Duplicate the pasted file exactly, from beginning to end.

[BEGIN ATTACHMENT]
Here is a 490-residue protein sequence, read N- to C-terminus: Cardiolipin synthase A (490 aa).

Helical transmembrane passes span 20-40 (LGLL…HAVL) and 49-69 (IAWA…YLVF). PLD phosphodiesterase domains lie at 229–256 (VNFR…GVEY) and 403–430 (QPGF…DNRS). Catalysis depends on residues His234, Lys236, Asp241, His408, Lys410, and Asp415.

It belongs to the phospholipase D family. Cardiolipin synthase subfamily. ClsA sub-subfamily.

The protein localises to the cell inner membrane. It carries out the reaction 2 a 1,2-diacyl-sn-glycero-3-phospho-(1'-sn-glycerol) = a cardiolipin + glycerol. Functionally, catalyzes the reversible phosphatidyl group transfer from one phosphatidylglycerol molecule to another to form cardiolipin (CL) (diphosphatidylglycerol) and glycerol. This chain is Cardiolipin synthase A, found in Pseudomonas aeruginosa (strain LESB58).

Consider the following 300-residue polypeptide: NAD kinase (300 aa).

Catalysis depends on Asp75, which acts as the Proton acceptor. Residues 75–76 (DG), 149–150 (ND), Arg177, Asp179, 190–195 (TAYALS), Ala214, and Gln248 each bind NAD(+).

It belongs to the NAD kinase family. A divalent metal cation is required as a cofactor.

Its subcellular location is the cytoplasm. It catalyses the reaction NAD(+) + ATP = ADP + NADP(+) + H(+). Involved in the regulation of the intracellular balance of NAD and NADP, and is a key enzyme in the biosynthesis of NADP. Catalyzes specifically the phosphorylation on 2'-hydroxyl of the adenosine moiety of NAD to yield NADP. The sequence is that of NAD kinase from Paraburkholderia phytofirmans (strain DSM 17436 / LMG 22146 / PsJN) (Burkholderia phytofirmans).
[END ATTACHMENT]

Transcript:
Here is a 490-residue protein sequence, read N- to C-terminus: Cardiolipin synthase A (490 aa).

Helical transmembrane passes span 20-40 (LGLL…HAVL) and 49-69 (IAWA…YLVF). PLD phosphodiesterase domains lie at 229–256 (VNFR…GVEY) and 403–430 (QPGF…DNRS). Catalysis depends on residues His234, Lys236, Asp241, His408, Lys410, and Asp415.

It belongs to the phospholipase D family. Cardiolipin synthase subfamily. ClsA sub-subfamily.

The protein localises to the cell inner membrane. It carries out the reaction 2 a 1,2-diacyl-sn-glycero-3-phospho-(1'-sn-glycerol) = a cardiolipin + glycerol. Functionally, catalyzes the reversible phosphatidyl group transfer from one phosphatidylglycerol molecule to another to form cardiolipin (CL) (diphosphatidylglycerol) and glycerol. This chain is Cardiolipin synthase A, found in Pseudomonas aeruginosa (strain LESB58).

Consider the following 300-residue polypeptide: NAD kinase (300 aa).

Catalysis depends on Asp75, which acts as the Proton acceptor. Residues 75–76 (DG), 149–150 (ND), Arg177, Asp179, 190–195 (TAYALS), Ala214, and Gln248 each bind NAD(+).

It belongs to the NAD kinase family. A divalent metal cation is required as a cofactor.

Its subcellular location is the cytoplasm. It catalyses the reaction NAD(+) + ATP = ADP + NADP(+) + H(+). Involved in the regulation of the intracellular balance of NAD and NADP, and is a key enzyme in the biosynthesis of NADP. Catalyzes specifically the phosphorylation on 2'-hydroxyl of the adenosine moiety of NAD to yield NADP. The sequence is that of NAD kinase from Paraburkholderia phytofirmans (strain DSM 17436 / LMG 22146 / PsJN) (Burkholderia phytofirmans).